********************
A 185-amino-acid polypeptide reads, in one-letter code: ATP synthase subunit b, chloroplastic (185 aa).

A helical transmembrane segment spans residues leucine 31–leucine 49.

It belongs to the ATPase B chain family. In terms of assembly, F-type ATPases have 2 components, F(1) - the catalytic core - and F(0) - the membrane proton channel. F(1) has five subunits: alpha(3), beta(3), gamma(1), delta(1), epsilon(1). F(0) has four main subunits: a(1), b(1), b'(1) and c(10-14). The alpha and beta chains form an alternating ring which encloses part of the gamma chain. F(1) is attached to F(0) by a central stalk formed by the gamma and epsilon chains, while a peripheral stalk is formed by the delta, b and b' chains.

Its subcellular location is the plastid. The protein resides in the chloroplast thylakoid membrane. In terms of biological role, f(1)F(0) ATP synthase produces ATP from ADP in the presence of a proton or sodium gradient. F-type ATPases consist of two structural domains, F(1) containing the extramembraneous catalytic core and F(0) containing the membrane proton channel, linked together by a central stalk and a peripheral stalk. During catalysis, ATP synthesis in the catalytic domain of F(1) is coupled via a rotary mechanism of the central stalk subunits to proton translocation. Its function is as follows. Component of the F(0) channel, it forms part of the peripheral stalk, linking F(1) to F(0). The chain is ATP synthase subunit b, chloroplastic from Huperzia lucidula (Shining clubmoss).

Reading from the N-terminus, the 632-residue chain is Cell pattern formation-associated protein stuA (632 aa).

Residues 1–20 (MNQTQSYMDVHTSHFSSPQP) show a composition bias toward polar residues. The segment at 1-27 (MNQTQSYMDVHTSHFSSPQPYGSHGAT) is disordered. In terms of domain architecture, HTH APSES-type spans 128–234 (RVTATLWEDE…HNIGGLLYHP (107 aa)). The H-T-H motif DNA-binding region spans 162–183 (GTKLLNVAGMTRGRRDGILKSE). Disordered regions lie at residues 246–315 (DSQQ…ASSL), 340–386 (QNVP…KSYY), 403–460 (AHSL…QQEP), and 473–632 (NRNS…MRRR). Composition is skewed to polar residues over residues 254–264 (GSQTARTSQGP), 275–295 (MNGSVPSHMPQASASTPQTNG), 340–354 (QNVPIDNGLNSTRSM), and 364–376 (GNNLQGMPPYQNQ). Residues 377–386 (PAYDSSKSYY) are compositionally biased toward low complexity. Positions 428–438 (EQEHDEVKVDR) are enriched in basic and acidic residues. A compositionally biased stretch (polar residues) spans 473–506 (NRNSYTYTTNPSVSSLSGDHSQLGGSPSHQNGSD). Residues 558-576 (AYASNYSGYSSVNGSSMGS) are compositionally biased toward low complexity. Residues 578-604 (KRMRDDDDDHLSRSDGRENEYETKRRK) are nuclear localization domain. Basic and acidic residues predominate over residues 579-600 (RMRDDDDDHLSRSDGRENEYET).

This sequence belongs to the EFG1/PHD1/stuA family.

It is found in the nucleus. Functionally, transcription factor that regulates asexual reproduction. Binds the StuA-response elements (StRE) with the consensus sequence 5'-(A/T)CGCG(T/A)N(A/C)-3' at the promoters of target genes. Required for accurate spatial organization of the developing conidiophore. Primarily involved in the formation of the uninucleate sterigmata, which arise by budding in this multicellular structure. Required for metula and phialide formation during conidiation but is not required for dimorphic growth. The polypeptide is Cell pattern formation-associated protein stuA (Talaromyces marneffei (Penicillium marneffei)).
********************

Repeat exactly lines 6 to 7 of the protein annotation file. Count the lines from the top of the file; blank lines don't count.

Residues 1–20 (MNQTQSYMDVHTSHFSSPQP) show a composition bias toward polar residues. The segment at 1-27 (MNQTQSYMDVHTSHFSSPQPYGSHGAT) is disordered. In terms of domain architecture, HTH APSES-type spans 128–234 (RVTATLWEDE…HNIGGLLYHP (107 aa)). The H-T-H motif DNA-binding region spans 162–183 (GTKLLNVAGMTRGRRDGILKSE). Disordered regions lie at residues 246–315 (DSQQ…ASSL), 340–386 (QNVP…KSYY), 403–460 (AHSL…QQEP), and 473–632 (NRNS…MRRR). Composition is skewed to polar residues over residues 254–264 (GSQTARTSQGP), 275–295 (MNGSVPSHMPQASASTPQTNG), 340–354 (QNVPIDNGLNSTRSM), and 364–376 (GNNLQGMPPYQNQ). Residues 377–386 (PAYDSSKSYY) are compositionally biased toward low complexity. Positions 428–438 (EQEHDEVKVDR) are enriched in basic and acidic residues. A compositionally biased stretch (polar residues) spans 473–506 (NRNSYTYTTNPSVSSLSGDHSQLGGSPSHQNGSD). Residues 558-576 (AYASNYSGYSSVNGSSMGS) are compositionally biased toward low complexity. Residues 578-604 (KRMRDDDDDHLSRSDGRENEYETKRRK) are nuclear localization domain. Basic and acidic residues predominate over residues 579-600 (RMRDDDDDHLSRSDGRENEYET).

This sequence belongs to the EFG1/PHD1/stuA family.